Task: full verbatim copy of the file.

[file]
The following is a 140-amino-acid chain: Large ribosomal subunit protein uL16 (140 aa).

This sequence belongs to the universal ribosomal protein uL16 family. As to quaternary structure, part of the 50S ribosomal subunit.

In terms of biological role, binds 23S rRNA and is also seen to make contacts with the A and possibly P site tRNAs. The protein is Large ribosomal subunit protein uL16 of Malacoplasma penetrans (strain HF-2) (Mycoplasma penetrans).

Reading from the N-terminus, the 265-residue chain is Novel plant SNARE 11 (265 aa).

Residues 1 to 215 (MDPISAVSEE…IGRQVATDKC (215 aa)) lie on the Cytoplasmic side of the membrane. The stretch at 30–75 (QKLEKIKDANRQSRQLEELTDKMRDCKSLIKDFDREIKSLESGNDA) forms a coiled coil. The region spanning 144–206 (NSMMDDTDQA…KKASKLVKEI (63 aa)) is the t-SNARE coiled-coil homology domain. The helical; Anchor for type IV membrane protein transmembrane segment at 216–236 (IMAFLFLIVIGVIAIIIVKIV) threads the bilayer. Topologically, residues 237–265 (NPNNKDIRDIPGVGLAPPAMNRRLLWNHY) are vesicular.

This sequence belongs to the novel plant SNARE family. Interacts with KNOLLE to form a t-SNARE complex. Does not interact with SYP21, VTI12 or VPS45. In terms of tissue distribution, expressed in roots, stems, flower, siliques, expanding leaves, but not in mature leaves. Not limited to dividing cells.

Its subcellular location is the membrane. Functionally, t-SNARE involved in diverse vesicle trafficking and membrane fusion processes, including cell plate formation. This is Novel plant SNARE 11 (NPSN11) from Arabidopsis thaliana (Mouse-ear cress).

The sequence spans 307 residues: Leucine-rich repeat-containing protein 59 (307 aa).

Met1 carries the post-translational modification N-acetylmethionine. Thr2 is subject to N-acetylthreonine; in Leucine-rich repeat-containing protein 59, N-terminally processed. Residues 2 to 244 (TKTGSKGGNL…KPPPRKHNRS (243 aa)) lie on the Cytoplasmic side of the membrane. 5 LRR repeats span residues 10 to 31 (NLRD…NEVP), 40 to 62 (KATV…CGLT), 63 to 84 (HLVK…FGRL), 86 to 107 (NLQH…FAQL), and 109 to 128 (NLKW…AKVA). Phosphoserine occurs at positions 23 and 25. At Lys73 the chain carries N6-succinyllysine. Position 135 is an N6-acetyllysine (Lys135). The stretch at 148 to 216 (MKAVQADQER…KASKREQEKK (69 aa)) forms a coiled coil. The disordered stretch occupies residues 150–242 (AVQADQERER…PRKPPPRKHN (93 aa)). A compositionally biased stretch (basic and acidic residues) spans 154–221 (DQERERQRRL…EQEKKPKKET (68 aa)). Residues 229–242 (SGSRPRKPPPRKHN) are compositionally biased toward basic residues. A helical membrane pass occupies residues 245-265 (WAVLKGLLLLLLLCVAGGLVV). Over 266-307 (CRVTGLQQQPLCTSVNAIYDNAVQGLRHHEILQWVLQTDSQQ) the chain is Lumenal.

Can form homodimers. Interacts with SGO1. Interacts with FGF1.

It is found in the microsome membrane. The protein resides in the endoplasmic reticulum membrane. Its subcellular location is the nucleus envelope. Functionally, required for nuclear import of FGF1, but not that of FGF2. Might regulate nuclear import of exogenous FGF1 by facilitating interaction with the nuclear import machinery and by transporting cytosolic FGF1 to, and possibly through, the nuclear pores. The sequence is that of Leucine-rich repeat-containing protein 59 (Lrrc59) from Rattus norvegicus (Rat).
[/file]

The following is a 140-amino-acid chain: Large ribosomal subunit protein uL16 (140 aa).

This sequence belongs to the universal ribosomal protein uL16 family. As to quaternary structure, part of the 50S ribosomal subunit.

In terms of biological role, binds 23S rRNA and is also seen to make contacts with the A and possibly P site tRNAs. The protein is Large ribosomal subunit protein uL16 of Malacoplasma penetrans (strain HF-2) (Mycoplasma penetrans).

Reading from the N-terminus, the 265-residue chain is Novel plant SNARE 11 (265 aa).

Residues 1 to 215 (MDPISAVSEE…IGRQVATDKC (215 aa)) lie on the Cytoplasmic side of the membrane. The stretch at 30–75 (QKLEKIKDANRQSRQLEELTDKMRDCKSLIKDFDREIKSLESGNDA) forms a coiled coil. The region spanning 144–206 (NSMMDDTDQA…KKASKLVKEI (63 aa)) is the t-SNARE coiled-coil homology domain. The helical; Anchor for type IV membrane protein transmembrane segment at 216–236 (IMAFLFLIVIGVIAIIIVKIV) threads the bilayer. Topologically, residues 237–265 (NPNNKDIRDIPGVGLAPPAMNRRLLWNHY) are vesicular.

This sequence belongs to the novel plant SNARE family. Interacts with KNOLLE to form a t-SNARE complex. Does not interact with SYP21, VTI12 or VPS45. In terms of tissue distribution, expressed in roots, stems, flower, siliques, expanding leaves, but not in mature leaves. Not limited to dividing cells.

Its subcellular location is the membrane. Functionally, t-SNARE involved in diverse vesicle trafficking and membrane fusion processes, including cell plate formation. This is Novel plant SNARE 11 (NPSN11) from Arabidopsis thaliana (Mouse-ear cress).

The sequence spans 307 residues: Leucine-rich repeat-containing protein 59 (307 aa).

Met1 carries the post-translational modification N-acetylmethionine. Thr2 is subject to N-acetylthreonine; in Leucine-rich repeat-containing protein 59, N-terminally processed. Residues 2 to 244 (TKTGSKGGNL…KPPPRKHNRS (243 aa)) lie on the Cytoplasmic side of the membrane. 5 LRR repeats span residues 10 to 31 (NLRD…NEVP), 40 to 62 (KATV…CGLT), 63 to 84 (HLVK…FGRL), 86 to 107 (NLQH…FAQL), and 109 to 128 (NLKW…AKVA). Phosphoserine occurs at positions 23 and 25. At Lys73 the chain carries N6-succinyllysine. Position 135 is an N6-acetyllysine (Lys135). The stretch at 148 to 216 (MKAVQADQER…KASKREQEKK (69 aa)) forms a coiled coil. The disordered stretch occupies residues 150–242 (AVQADQERER…PRKPPPRKHN (93 aa)). A compositionally biased stretch (basic and acidic residues) spans 154–221 (DQERERQRRL…EQEKKPKKET (68 aa)). Residues 229–242 (SGSRPRKPPPRKHN) are compositionally biased toward basic residues. A helical membrane pass occupies residues 245-265 (WAVLKGLLLLLLLCVAGGLVV). Over 266-307 (CRVTGLQQQPLCTSVNAIYDNAVQGLRHHEILQWVLQTDSQQ) the chain is Lumenal.

Can form homodimers. Interacts with SGO1. Interacts with FGF1.

It is found in the microsome membrane. The protein resides in the endoplasmic reticulum membrane. Its subcellular location is the nucleus envelope. Functionally, required for nuclear import of FGF1, but not that of FGF2. Might regulate nuclear import of exogenous FGF1 by facilitating interaction with the nuclear import machinery and by transporting cytosolic FGF1 to, and possibly through, the nuclear pores. The sequence is that of Leucine-rich repeat-containing protein 59 (Lrrc59) from Rattus norvegicus (Rat).